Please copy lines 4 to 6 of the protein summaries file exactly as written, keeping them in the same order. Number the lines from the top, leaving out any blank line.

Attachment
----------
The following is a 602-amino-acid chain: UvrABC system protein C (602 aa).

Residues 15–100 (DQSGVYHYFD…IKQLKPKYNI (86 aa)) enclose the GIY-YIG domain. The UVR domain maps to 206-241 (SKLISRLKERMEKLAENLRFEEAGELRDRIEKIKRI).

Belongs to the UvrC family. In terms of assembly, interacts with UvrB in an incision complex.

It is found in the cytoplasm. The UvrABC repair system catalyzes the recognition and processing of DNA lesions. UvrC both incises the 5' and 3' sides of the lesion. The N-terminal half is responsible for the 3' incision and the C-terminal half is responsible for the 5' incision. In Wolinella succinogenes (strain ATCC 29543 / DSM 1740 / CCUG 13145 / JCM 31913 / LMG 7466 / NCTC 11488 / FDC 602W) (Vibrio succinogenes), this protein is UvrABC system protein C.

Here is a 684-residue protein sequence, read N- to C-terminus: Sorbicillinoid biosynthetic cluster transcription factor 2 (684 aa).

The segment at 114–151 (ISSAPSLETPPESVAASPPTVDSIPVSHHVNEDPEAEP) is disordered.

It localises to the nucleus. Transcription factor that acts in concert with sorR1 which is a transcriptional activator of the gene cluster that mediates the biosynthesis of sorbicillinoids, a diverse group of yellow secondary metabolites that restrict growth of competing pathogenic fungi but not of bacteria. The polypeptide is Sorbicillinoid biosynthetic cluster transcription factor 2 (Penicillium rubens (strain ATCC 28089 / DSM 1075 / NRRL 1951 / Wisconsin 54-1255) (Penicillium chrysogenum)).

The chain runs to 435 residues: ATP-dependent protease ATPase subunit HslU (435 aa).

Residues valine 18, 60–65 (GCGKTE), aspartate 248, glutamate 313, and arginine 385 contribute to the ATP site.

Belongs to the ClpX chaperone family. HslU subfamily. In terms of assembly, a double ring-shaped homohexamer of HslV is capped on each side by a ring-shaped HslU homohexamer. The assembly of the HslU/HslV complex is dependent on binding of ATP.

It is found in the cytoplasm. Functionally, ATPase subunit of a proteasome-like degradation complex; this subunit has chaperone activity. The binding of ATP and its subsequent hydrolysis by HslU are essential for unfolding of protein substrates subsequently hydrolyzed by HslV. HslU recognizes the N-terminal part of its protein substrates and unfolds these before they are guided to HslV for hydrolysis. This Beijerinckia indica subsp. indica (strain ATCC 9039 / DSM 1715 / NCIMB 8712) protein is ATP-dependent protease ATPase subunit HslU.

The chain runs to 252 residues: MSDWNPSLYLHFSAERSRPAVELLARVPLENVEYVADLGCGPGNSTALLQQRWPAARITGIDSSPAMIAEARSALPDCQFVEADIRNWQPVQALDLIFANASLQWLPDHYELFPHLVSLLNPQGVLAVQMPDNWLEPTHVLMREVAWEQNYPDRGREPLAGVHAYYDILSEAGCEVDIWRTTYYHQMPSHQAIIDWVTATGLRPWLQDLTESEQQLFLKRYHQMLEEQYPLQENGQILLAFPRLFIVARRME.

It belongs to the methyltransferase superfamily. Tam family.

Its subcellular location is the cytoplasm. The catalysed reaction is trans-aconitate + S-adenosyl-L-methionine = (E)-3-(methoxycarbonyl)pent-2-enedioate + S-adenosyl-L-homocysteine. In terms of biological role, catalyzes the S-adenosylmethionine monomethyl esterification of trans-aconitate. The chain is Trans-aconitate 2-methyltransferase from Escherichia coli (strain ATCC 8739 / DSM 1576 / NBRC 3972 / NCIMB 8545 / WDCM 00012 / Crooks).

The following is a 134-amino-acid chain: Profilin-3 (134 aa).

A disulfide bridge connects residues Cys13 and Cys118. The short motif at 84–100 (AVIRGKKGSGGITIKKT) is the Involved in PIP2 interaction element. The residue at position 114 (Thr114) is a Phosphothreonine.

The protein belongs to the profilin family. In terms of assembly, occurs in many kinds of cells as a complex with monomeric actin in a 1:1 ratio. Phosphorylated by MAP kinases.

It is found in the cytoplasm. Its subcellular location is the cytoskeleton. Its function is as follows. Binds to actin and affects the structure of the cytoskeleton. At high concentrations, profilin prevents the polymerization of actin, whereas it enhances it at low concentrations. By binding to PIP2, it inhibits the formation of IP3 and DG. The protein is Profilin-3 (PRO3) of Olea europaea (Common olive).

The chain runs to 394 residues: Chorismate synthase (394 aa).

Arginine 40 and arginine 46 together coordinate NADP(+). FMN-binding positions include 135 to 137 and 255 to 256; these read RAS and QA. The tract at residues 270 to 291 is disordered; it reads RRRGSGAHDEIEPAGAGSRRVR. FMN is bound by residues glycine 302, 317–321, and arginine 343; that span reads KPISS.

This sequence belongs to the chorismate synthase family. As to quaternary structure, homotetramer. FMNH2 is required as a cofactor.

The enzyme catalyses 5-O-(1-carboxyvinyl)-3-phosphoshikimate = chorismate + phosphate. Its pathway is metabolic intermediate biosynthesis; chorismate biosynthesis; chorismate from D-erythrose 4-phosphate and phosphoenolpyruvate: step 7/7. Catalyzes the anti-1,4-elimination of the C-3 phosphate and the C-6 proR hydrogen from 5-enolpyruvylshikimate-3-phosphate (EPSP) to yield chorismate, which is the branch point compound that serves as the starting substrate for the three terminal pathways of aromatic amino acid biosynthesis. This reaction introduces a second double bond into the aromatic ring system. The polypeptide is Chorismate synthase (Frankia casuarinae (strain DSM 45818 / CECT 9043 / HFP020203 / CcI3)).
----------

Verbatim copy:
It is found in the cytoplasm. The UvrABC repair system catalyzes the recognition and processing of DNA lesions. UvrC both incises the 5' and 3' sides of the lesion. The N-terminal half is responsible for the 3' incision and the C-terminal half is responsible for the 5' incision. In Wolinella succinogenes (strain ATCC 29543 / DSM 1740 / CCUG 13145 / JCM 31913 / LMG 7466 / NCTC 11488 / FDC 602W) (Vibrio succinogenes), this protein is UvrABC system protein C.

Here is a 684-residue protein sequence, read N- to C-terminus: Sorbicillinoid biosynthetic cluster transcription factor 2 (684 aa).

The segment at 114–151 (ISSAPSLETPPESVAASPPTVDSIPVSHHVNEDPEAEP) is disordered.